The packed Holly Near concert last night at the Barns at Wolf Trap was a coming home for me. The last time I saw Holly was in the exact same venue about ten years ago. The 90-minute non-stop concert only skimmed her successful career as a singer/songwriter, but what a concert it was!
Holly’s band was composed of members Songwriter/composer John Bucchino on keyboard (whose has been with Holly for 28 years), Jan Martinelli on bass, David Rokeach on drums, and Vocalist Andre dos Santos Morgan. All of the band members’ musical expertise support Holly’s talents in successfully connecting with the audience, but each are also given the spotlight throughout the evening to illustrate their own achievements with their instruments and/or voice. Andre performed superb harmonies with Holly during the set. Three individuals took turns in sharing the responsibility of signing during the evening.
The Barns is a perfect venue for the intimate theatrical experience. For tonight’s performance, the proscenium stage was set up with a stage bathed in soft red lights and a blue background draped on the back wall. There was no bad seat in the house. The crystal clear acoustics were perfect so you could understand every word spoken and/or /sung.
Holly’s concerts are so heartwarming as she weaves in historical events as part of the evening’s play list. And, speaking of the play list, those 90 minutes flew by as she performed 19 songs. Seven of these songs were from her latest CD – Peace Becomes You: “One Good Song.” “Because of a Drum,” “Peace Becomes You,” “We’re Still Here,” “I Aint Afraid,” and “She Just Wants to Dance.” About half of the songs Holly sang were ones that she personally composed. Yet, she wasn’t afraid to share songs from other songwriters which were made famous by her compatriots like Odetta’s “Sail Away.” Holly performed “99 Miles to LA,” originally recorded by Johnny Mathis.
For Broadway lovers, you would have enjoyed the rendition she performed of Lerner and Lowe’s “I’ve Grown Accustomed to her Face” as the nurturing chords of Holly’s voice provided a moment for the audience to ponder. There is no way that Holly could skip over theater; after all she played Eliza Doolittle in a high school production of My Fair Lady and also played in the Broadway production of Hair. Despite her early theatre career, she knew as a social activist she wanted to share her gift of song in a more loving way.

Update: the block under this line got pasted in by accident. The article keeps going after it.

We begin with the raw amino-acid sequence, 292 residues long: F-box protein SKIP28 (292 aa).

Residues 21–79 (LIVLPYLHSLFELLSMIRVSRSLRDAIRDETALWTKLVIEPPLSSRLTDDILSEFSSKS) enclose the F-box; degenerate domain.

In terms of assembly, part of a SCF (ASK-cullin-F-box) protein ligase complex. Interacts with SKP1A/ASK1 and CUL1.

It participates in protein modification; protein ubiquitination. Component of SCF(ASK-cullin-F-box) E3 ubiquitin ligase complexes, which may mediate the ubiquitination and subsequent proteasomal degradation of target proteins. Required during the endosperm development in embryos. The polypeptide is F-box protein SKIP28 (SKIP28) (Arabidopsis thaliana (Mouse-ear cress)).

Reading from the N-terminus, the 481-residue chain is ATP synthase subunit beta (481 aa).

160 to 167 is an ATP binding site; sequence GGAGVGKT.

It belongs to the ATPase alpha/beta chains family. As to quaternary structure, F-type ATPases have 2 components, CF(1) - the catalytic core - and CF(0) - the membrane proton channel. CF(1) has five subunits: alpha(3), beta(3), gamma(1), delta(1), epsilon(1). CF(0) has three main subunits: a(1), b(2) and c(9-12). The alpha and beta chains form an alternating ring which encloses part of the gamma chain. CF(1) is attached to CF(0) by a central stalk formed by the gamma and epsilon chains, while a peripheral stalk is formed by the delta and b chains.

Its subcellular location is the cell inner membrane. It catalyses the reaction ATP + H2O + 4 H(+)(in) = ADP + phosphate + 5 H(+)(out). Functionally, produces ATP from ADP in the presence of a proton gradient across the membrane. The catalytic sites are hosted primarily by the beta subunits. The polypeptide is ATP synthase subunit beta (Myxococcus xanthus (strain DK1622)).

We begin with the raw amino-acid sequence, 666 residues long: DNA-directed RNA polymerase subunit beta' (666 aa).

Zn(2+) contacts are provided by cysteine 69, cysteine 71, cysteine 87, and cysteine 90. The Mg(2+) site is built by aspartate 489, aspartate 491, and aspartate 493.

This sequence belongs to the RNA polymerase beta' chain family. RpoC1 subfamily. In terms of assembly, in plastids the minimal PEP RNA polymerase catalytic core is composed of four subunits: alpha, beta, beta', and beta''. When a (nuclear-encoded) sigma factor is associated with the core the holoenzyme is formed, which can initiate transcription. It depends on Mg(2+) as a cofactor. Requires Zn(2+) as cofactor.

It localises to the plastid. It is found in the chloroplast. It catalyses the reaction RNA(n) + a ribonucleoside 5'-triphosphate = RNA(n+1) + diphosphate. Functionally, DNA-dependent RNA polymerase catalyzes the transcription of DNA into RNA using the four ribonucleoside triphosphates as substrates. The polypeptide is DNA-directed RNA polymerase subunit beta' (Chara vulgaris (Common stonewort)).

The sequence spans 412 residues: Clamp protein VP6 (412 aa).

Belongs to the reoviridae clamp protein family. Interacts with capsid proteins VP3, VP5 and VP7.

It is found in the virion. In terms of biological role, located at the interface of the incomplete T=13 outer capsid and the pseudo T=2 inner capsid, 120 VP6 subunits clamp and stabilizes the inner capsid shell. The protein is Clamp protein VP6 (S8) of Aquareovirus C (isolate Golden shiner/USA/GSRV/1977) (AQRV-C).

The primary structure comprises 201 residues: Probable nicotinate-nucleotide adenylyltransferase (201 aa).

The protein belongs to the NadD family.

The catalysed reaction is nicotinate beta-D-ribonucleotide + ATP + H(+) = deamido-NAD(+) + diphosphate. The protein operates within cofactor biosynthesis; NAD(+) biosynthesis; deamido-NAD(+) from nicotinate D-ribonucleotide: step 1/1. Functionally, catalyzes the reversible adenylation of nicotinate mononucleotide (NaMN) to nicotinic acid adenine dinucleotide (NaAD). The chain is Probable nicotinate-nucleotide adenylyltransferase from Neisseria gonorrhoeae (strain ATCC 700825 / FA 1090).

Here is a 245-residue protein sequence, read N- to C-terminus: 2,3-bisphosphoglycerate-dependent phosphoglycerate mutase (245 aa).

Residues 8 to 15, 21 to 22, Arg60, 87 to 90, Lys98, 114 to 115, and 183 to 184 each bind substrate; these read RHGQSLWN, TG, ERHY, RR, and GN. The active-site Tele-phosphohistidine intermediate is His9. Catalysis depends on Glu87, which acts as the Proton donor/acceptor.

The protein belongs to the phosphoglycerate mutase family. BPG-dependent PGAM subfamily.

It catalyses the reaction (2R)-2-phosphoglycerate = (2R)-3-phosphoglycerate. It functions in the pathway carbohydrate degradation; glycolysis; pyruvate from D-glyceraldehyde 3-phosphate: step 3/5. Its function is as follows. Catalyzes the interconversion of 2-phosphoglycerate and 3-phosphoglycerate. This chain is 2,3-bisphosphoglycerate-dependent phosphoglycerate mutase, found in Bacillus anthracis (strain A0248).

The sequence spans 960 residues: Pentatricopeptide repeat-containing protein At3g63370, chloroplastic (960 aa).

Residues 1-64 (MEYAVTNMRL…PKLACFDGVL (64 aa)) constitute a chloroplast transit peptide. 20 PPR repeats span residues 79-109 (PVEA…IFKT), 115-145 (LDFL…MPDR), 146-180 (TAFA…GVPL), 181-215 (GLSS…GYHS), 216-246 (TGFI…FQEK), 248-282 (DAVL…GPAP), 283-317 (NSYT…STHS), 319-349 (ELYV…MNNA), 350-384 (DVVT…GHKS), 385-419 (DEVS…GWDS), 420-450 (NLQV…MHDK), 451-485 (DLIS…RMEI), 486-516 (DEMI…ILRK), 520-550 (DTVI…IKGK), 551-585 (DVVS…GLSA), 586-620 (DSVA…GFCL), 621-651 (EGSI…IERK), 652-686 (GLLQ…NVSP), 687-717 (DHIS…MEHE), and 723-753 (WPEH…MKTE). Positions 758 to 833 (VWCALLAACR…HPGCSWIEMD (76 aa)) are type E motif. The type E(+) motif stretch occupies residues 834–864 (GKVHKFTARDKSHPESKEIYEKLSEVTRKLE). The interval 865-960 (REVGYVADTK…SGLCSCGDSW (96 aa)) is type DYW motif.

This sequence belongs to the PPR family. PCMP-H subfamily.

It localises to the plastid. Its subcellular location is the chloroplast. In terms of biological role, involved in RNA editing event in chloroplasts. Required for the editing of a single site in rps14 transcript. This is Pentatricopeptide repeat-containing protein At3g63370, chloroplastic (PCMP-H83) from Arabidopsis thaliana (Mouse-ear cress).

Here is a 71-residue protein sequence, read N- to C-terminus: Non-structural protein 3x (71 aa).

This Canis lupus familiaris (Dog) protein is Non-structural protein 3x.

At one point in the evening, Holly apologized to all in the room for her crib sheets on her music stand stating, “I thought I’d lose my voice before my mind, but it’s actually happened in the other direction.” This sharing of personal stories and events brought a sense of shared empathy – knowing that some of her audience were suffering from similar challenges. Holly’s songs are about everyday events that we can all identify with. “Peace Becomes You” speaks to standing on a picket line for a living wage.
“Somebody’s Jail,” which I enjoyed the most, focused on the recent Feb. 14th event when one million women were commemorating a world-wide ‘War on Women’ when their sisters were killed or injured by their boyfriends or husbands. What could be more appropriate than discussing the gun issue at one point and later incorporating equality issues with regards to immigration. And later, she sang Eric Schwartz’s “Hattie and Mattie,” a story that conveys that love between two older women, and focused on Marriage and Equal Rights. With his permission Holly modified the lyrics and the spelling of the title and made the song hers. Holly’s songs are a natural evolution of a performer who believes very deeply about the importance of social action and provides the opportunity for America to “Wake Up!”
One audience member shared his story with me about the time he sat in Glen Echo Park to hear and experience Cris Williamson, a pioneer of the Women’s Music movement. In the middle of this 1972 concert, Holly Near was introduced and began to sing. This was her first appearance in Washington, DC, when Holly was relatively new on the women’s circuit at that time. He remembered how the crowd just adored her, and since that night, he has followed her career religiously, because she moved him so much and touched his soul.
The concert concluded with popular songs “Harriet Tubman” and “Study War No More.” It was the perfect ending to the performance. Some of the audience hesitated a bit before leaving the venue. I presume it was their way of saying “We’re Still Here” and they weren’t quite ready to call it an evening.
Running Time: 90 minutes, with no intermission.
Holly Near performed for one-night only on April 11, 2013, at The Barns at Wolf Trap -1635 Trap Road, in Vienna, VA. If you missed it, check out Holly’s website. For upcoming Wolf Trap events, check out their website for tickets, or call (877) 965-3872.